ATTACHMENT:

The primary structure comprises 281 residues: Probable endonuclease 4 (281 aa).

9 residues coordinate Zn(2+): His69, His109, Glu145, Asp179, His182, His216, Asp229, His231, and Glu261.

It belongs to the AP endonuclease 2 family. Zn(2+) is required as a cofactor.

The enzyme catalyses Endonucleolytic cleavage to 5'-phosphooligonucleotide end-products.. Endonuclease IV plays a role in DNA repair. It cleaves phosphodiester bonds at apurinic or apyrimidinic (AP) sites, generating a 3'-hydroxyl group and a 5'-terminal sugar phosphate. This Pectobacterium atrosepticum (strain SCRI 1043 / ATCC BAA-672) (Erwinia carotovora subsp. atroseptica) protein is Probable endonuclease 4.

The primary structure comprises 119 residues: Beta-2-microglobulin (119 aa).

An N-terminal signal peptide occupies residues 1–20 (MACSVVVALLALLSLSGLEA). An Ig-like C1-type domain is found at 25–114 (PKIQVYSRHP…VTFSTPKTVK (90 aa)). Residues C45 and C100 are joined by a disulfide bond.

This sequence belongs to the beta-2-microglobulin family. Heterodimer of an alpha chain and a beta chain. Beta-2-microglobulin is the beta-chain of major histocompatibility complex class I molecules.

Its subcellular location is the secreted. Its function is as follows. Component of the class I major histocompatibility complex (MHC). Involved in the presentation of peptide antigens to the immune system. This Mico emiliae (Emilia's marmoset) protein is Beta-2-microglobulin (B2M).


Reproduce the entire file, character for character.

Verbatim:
The primary structure comprises 281 residues: Probable endonuclease 4 (281 aa).

9 residues coordinate Zn(2+): His69, His109, Glu145, Asp179, His182, His216, Asp229, His231, and Glu261.

It belongs to the AP endonuclease 2 family. Zn(2+) is required as a cofactor.

The enzyme catalyses Endonucleolytic cleavage to 5'-phosphooligonucleotide end-products.. Endonuclease IV plays a role in DNA repair. It cleaves phosphodiester bonds at apurinic or apyrimidinic (AP) sites, generating a 3'-hydroxyl group and a 5'-terminal sugar phosphate. This Pectobacterium atrosepticum (strain SCRI 1043 / ATCC BAA-672) (Erwinia carotovora subsp. atroseptica) protein is Probable endonuclease 4.

The primary structure comprises 119 residues: Beta-2-microglobulin (119 aa).

An N-terminal signal peptide occupies residues 1–20 (MACSVVVALLALLSLSGLEA). An Ig-like C1-type domain is found at 25–114 (PKIQVYSRHP…VTFSTPKTVK (90 aa)). Residues C45 and C100 are joined by a disulfide bond.

This sequence belongs to the beta-2-microglobulin family. Heterodimer of an alpha chain and a beta chain. Beta-2-microglobulin is the beta-chain of major histocompatibility complex class I molecules.

Its subcellular location is the secreted. Its function is as follows. Component of the class I major histocompatibility complex (MHC). Involved in the presentation of peptide antigens to the immune system. This Mico emiliae (Emilia's marmoset) protein is Beta-2-microglobulin (B2M).